One of the cool things about biking in Southern California is that, like our caveman ancestors, you are always vaguely aware of the possibility of being eaten alive by a mountain lion when you are out in nature. Never mind that only a handful of people have actually been attacked in California in the last 100 years, it’s the thought that you just might get eaten than occasionally enlivens the experience.
But have you ever thought of things from the mountain lion’s perspective? This bit from The Onion is great:
Brave Mountain Lion Fends Off Group Of Hikers
EUREKA, CA—A local mountain lion came face-to-face with a group of hikers and made it out alive, sources reported Monday. Wildlife officials are crediting the courageous cougar’s quick thinking, catlike reflexes, and 150 pounds of coiled muscle with successfully fending off the human foot travelers.
The mountain lion was reportedly enjoying a quiet afternoon walk around Redwood National Park, on the same path it had taken almost every single day for the past three years, when it heard a rustling sound emanating from the underbrush. Upon investigation, the large feline noticed that a pack of hikers—one adult male, two young children, and an adult female that it instantly recognized as the mother—had crossed into territory that the cat had clearly marked as its own via tree scrapings and urine.
Outnumbered four to one, the cougar, fearing for its life, somehow managed to stay calm. It remained perfectly still in a crouched position and stared directly at the hikers, in the hopes that they would simply pass by. The hikers, however, were undeterred. They began shrieking loudly, clapping their hands, and throwing sticks and rocks at the animal in an apparent attempt to injure it.
“Nothing can prepare a mountain lion for an encounter with four hikers,” said park ranger Kenneth Meiggs, noting that it is unusual to find hikers in that particular area of the woods. “In order to defend itself, the cougar had to rely on pure instinct alone.”
Armed with nothing more than four-inch claws, razor-sharp teeth, and a 5.4-meter vertical leap, the mountain lion lunged at the adult male hiker. In a defensive measure, it pinned the hiker to the ground, thus disabling the man’s primary means of attack. After a brief struggle, the animal was eventually able to lock onto the hiker’s skull with its jaw.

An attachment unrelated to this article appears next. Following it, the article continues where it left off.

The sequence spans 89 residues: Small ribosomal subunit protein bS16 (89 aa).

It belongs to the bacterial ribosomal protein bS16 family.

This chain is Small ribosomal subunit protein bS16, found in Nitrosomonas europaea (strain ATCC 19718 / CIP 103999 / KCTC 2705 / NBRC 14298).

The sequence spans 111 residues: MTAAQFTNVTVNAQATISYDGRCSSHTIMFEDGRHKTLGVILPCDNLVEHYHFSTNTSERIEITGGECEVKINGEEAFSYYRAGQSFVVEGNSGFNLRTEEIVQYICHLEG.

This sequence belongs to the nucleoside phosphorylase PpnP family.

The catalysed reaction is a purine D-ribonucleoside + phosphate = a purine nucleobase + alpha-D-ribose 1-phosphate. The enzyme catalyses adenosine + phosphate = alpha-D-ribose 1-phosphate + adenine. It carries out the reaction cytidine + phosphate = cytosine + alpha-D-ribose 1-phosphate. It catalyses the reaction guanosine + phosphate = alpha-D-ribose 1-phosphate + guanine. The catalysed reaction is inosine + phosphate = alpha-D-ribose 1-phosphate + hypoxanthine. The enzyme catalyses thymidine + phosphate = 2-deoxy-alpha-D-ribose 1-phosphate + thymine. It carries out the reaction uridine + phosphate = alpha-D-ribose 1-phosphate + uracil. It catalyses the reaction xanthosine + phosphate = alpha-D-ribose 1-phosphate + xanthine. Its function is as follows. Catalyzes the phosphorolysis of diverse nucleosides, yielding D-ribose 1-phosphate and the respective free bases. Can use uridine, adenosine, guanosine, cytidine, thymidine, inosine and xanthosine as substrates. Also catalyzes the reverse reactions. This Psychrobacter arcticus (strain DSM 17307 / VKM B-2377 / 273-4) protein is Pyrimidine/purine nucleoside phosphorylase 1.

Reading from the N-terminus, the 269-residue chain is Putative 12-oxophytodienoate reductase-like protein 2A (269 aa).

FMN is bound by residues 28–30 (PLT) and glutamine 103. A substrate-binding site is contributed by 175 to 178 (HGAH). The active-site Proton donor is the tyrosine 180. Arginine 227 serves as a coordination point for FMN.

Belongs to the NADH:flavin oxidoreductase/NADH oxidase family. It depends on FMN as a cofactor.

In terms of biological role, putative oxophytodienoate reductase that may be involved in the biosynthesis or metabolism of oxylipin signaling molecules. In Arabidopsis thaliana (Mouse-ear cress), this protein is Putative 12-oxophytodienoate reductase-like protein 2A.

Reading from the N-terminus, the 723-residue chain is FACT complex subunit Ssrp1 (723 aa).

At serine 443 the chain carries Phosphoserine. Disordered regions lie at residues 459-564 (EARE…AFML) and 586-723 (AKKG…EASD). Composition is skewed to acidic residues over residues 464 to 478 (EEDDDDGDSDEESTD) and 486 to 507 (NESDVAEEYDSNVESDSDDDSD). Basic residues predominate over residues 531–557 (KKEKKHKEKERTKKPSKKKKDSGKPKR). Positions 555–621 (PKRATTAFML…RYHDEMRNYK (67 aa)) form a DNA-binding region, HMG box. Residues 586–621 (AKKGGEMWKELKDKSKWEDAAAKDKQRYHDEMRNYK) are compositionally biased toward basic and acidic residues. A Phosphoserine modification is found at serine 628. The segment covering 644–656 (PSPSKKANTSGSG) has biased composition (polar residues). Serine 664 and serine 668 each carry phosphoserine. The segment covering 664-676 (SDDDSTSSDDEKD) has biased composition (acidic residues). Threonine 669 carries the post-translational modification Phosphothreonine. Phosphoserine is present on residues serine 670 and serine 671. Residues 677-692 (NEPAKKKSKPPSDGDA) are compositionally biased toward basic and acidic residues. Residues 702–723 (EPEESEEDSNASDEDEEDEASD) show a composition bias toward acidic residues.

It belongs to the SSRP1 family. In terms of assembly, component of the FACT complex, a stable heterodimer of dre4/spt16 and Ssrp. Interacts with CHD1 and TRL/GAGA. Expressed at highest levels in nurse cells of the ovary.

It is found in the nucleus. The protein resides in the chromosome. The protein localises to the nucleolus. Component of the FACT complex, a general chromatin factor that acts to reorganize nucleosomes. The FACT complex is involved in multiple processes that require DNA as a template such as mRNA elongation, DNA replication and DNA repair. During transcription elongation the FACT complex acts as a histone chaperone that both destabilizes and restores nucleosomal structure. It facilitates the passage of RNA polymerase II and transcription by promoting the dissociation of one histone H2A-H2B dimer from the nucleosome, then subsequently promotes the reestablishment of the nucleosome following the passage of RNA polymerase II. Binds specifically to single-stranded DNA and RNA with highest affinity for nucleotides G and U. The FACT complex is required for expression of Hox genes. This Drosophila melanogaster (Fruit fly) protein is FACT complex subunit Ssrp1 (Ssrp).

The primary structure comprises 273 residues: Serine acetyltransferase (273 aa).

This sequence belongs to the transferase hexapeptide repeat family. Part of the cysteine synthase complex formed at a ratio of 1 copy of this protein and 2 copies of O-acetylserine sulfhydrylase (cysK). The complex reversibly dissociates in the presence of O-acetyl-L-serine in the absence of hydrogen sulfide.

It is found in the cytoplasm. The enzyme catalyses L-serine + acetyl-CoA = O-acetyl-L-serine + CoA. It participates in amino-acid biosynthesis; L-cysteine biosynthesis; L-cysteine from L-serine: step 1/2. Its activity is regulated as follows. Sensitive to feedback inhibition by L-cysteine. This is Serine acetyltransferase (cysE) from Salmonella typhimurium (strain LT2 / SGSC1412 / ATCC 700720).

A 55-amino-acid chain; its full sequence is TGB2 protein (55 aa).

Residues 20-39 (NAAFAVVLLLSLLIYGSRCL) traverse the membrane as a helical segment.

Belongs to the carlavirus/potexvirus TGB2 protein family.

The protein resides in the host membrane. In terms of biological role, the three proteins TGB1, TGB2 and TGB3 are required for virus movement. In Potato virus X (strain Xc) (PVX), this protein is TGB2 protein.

“Repeated biting of the skull and face is the textbook way to fend off a human attack,” said Mike Kasperski, biologist and author of the book Hikers: Shadows In The Forest.
The mother, however, became increasingly aggressive due to the presence of her young. She reportedly ran toward the mountain lion with a four-inch-wide log and began striking it upon the head. Not knowing what else to do, the feline tore a foot-wide hole in the hiker’s stomach, but the enraged female continued to fight, poking the feline in the eye with her finger. The cougar, in a last-ditch effort for survival, whipped its claws across the woman’s throat, killing her instantly.
Remarkably, this brave mountain lion is only 4 and a half years old.
“It’s amazing what some mountain lions are capable of when faced with the most dire of circumstances,” Meiggs said. “To think that those hikers were a mere 20 yards away, and the lion walked away unscathed…. Wow.”
The two younger hikers received small lacerations on their legs and chest, while the adult male is being treated for massive head trauma and internal bleeding. The mother, identified as Cyndi Thalls, 38, of Pacoima, CA, was pronounced dead at the scene.
“I think it’s safe to say those hikers will think twice before getting into another tussle with this feisty little fellow,” Meiggs added with a chuckle.
Following the incident, the mountain lion retreated into the woods, escaping with nothing more than a few minor scratches and a blood-covered snout. At press time, it is resting comfortably on a large rock.